The New Neotropical Companion
- The New Neotropical Companion by John Kricher (Princeton University Press, New Jersey, 2017).
- 448 pages, 18 colour illustrations, numerous colour photos.
- ISBN 9780691115252. Pbk, SRP £27.95. Bookshop: £25.95.
We are all scientists. Every birder should have an inner ecologist who doesn’t just want to know ‘what’, but also ‘why’ and ‘how’. We are always looking for patterns, watching behaviour and exchanging knowledge.
For those who have been or plan to go to the American tropics, author and Professor John Kricher will guide you through the realm with his book The New Neotropical Companion, helping you to both sharpen and enlighten your understanding of the region’s spectacular biodiversity.
The first edition of this book was published in 1989 in a very compact portable format, and was a huge success at that time. Given the leaps and bounds in knowledge in the last three decades, we now have a weightier volume of more than 400 pages of exciting insight.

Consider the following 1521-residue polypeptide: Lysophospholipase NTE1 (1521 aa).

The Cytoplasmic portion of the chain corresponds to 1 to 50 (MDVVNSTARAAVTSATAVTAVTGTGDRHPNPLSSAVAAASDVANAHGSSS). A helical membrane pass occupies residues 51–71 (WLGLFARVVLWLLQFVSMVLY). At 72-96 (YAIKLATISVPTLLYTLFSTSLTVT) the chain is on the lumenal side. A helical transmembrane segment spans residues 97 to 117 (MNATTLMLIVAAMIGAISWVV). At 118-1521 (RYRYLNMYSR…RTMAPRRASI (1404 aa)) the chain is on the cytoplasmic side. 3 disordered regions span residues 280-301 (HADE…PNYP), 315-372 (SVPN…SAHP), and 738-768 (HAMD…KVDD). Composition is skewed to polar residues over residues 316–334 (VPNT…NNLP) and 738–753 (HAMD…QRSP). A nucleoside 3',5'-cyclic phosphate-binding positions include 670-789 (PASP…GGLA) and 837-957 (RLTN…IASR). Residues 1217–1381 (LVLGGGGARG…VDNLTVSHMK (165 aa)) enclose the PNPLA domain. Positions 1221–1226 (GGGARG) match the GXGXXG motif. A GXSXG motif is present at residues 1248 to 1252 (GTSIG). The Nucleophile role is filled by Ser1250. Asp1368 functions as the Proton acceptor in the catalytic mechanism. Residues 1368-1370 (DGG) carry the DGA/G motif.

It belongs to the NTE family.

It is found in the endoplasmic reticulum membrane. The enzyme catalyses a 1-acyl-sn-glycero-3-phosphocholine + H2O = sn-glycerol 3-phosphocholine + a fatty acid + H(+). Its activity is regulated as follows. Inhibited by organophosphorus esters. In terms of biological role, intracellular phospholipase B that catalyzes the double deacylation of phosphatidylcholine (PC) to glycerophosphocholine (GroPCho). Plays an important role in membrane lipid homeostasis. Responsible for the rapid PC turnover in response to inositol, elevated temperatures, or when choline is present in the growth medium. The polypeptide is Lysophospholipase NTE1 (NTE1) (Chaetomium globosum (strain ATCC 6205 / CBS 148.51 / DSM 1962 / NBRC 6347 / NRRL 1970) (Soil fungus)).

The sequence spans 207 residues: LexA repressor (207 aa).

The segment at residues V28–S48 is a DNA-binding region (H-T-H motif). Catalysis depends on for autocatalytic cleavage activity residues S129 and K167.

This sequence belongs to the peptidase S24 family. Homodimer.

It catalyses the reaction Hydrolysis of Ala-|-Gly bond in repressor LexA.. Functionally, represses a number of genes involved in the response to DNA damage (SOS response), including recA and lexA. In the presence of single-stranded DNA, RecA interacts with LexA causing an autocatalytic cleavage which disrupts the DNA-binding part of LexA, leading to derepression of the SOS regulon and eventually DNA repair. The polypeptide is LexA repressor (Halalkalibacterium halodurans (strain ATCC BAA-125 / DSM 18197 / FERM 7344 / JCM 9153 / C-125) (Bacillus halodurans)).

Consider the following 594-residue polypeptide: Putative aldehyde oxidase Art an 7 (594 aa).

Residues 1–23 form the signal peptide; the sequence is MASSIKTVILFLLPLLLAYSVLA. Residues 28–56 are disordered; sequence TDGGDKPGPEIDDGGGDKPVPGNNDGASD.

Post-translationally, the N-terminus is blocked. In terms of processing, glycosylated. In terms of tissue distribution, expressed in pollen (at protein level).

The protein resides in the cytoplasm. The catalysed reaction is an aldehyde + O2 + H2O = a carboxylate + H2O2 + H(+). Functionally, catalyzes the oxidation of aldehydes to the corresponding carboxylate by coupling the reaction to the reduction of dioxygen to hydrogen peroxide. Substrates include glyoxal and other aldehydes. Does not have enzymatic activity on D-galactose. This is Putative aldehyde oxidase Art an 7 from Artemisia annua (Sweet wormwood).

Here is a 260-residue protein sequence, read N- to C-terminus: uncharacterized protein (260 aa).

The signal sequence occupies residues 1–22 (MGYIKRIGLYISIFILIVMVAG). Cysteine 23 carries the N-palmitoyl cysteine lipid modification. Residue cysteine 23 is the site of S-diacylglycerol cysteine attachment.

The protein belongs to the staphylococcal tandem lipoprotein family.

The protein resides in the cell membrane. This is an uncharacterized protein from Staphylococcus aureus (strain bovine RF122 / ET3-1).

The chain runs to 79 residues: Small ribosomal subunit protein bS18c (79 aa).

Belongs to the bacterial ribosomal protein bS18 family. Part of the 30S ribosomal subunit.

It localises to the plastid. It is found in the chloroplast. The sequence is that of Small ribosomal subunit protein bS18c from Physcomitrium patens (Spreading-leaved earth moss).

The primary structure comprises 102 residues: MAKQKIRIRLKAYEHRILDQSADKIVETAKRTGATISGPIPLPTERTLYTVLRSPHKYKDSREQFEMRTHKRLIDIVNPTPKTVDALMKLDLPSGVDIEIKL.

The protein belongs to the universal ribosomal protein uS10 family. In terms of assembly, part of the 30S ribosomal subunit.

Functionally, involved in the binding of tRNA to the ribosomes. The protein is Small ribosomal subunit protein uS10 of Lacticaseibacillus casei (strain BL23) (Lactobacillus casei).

Written for a non-academic audience, the text is rich and easy to follow and lavishly illustrated to help visualise concepts like speciation, mimicry, forest succession and so on, all without losing scientific rigour. These different components are separated into 18 chapters that range from climate to nutrient recycling and evolution, walking you through the steps that explain the origin of the region’s mega diversity and why it has intrigued so many people. In the last chapters, Professor Kricher addresses a critically important subject: how humans have changed the landscape, putting in harm’s way many unique habitats and species.
The book is far from being a guide to the plants and animals, but it will give you a lot of tips and tricks to identify general groups, what you might expect to find in habitats including flooded and terra firme forests, rivers, mountains, savannahs and so on. Birders will relish a full chapter dedicated to all things avian, and which serves as a primer for those wanting to understand the ecology of Neotropical specialities such as trumpeters, toucans, barbets, jacamars and more.
As a Brazilian researcher, working for years in Amazonia, I still found this book highly useful. It is full of interesting examples of well-known terms like co-evolution illustrated with examples that I didn’t know or hadn’t noticed before, such as the relationship between heliconid butterflies and passion flowers and how insectivorous birds drive invertebrate evolution. After reading this book, I can’t wait for my next trip to the Neotropics!